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magnifing glassThe Hardy Boys arrived in 1927 and Nancy in 1930. Both are still going strong today. One little-known company, the Stratemeyer Syndicate, produced both of these popular series, in addition to many other children's books. This tiny firm in NJ, with less than 10 full-time employees, and a cadre of ghost writers who never came to the office, churned out dozens of full length books every month for over forty years. A woman solely ran this firm for over three decades. Who were her ghosts writers? What were they paid? Why was Nancy Drew so popular…then and now? French will bring along copies of these vintage books for the audience to examine.

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Sound effects can be traced back to Greek theatre. From these primitive efforts (sounds of rain and thunder) sound effects were greatly increased in Elizabethan theatre. Battle noise, hoof beats, cannon fire, etc. were among the realistic sound effects. Later Vaudeville called upon some of these same effects. "Silent" movies were not always silent…piano or organ music were accompanied by sounds of whatever was on the screen. Radio began when the silents were ousted by "talkies" so the sound effects people then migrated to the new venue of broadcasting. In his presentation, radio historian French will also demonstrate how many of radio's manual sound effects were created.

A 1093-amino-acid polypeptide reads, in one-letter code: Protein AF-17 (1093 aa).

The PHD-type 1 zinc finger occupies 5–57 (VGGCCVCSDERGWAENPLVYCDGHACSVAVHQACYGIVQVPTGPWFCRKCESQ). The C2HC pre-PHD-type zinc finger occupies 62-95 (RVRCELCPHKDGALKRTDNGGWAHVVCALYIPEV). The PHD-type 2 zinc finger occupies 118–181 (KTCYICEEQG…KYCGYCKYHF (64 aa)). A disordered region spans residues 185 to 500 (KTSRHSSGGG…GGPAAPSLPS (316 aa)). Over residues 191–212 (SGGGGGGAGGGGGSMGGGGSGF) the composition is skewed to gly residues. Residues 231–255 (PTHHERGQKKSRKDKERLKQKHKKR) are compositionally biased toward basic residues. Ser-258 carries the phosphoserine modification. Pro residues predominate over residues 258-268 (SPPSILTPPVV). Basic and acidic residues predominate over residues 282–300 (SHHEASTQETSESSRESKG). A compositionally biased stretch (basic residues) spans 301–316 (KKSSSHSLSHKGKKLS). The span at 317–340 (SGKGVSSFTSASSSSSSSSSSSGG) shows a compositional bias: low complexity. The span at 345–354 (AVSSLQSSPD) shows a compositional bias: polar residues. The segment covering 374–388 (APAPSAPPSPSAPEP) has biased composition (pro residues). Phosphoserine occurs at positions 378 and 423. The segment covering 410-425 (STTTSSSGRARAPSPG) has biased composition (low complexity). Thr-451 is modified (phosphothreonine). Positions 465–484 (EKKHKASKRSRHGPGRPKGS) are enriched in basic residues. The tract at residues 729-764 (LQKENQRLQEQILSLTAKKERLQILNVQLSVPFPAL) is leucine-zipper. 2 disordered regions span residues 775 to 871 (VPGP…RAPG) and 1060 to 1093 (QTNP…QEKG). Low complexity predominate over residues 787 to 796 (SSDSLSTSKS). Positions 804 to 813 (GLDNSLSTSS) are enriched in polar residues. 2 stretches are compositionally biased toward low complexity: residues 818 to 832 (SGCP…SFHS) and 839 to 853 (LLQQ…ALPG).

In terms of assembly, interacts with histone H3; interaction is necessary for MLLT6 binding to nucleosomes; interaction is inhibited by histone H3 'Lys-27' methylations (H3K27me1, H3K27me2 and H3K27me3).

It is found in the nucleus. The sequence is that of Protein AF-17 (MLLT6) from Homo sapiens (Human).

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movie cameraWant to know how the stars behave off-camera? Jack French, as an actor and extra, has been in many D.C. productions so he's observed the attitudes, quirks, and kindnesses of the super-stars. Can Bruce Willis or Tommy Lee Jones overrule a director? How do Meg Ryan and Rosie O'Donnell treat their cast members? Are Eddie Murphy and Tom Cruise really nice guys? How does Julia Louis-Dreyfus avoid high heels? Would a major star like Mary McDonnell accept a role in a low budget film? What happens when an actor (Ben Affleck) directs and stars in a film like Argo? French will give his observations on these stars and many more.

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After crossing the Atlantic solo in 1927, Charles Lindbergh became the most famous man in the world. He later married Anne Morrow and they lived in a mansion near Hopewell, NJ. In March 1932, their first born son was kidnapped from his bedroom and a $ 50,000 ransom was demanded. After a convoluted negotiation, the ransom was paid, but in May 1932 the decomposed body of the baby was found in a nearby woods. For two years, federal, state and local authorities struggled to identify the killer, although kidnapping was not a federal or state violation at that time. Bruno Hauptmann was finally arrested in September 1934. His 1935 trial in NJ was dubbed "The Trial of the Century." After conviction and all appeals were exhausted, he was executed in 1936. French, a retired FBI Agent, will explain all the details of this historical, complex case and answer any questions you have.